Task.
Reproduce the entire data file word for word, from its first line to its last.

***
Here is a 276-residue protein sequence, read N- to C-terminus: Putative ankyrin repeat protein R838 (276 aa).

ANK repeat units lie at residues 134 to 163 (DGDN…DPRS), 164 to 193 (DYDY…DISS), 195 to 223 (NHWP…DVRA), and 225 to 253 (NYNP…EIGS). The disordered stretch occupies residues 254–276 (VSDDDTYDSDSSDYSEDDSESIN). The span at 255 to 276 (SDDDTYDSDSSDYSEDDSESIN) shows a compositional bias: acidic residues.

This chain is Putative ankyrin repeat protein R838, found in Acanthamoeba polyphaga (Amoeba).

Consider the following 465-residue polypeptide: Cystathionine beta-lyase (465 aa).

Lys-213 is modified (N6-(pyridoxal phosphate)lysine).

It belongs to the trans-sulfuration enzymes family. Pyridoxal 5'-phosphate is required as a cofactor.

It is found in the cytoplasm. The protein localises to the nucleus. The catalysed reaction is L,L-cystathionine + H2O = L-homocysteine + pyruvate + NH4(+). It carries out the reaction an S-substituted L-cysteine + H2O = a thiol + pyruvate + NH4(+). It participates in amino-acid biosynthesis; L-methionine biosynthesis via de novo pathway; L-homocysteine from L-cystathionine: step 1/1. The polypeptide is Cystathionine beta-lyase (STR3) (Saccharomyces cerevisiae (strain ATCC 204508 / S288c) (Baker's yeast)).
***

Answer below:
Here is a 276-residue protein sequence, read N- to C-terminus: Putative ankyrin repeat protein R838 (276 aa).

ANK repeat units lie at residues 134 to 163 (DGDN…DPRS), 164 to 193 (DYDY…DISS), 195 to 223 (NHWP…DVRA), and 225 to 253 (NYNP…EIGS). The disordered stretch occupies residues 254–276 (VSDDDTYDSDSSDYSEDDSESIN). The span at 255 to 276 (SDDDTYDSDSSDYSEDDSESIN) shows a compositional bias: acidic residues.

This chain is Putative ankyrin repeat protein R838, found in Acanthamoeba polyphaga (Amoeba).

Consider the following 465-residue polypeptide: Cystathionine beta-lyase (465 aa).

Lys-213 is modified (N6-(pyridoxal phosphate)lysine).

It belongs to the trans-sulfuration enzymes family. Pyridoxal 5'-phosphate is required as a cofactor.

It is found in the cytoplasm. The protein localises to the nucleus. The catalysed reaction is L,L-cystathionine + H2O = L-homocysteine + pyruvate + NH4(+). It carries out the reaction an S-substituted L-cysteine + H2O = a thiol + pyruvate + NH4(+). It participates in amino-acid biosynthesis; L-methionine biosynthesis via de novo pathway; L-homocysteine from L-cystathionine: step 1/1. The polypeptide is Cystathionine beta-lyase (STR3) (Saccharomyces cerevisiae (strain ATCC 204508 / S288c) (Baker's yeast)).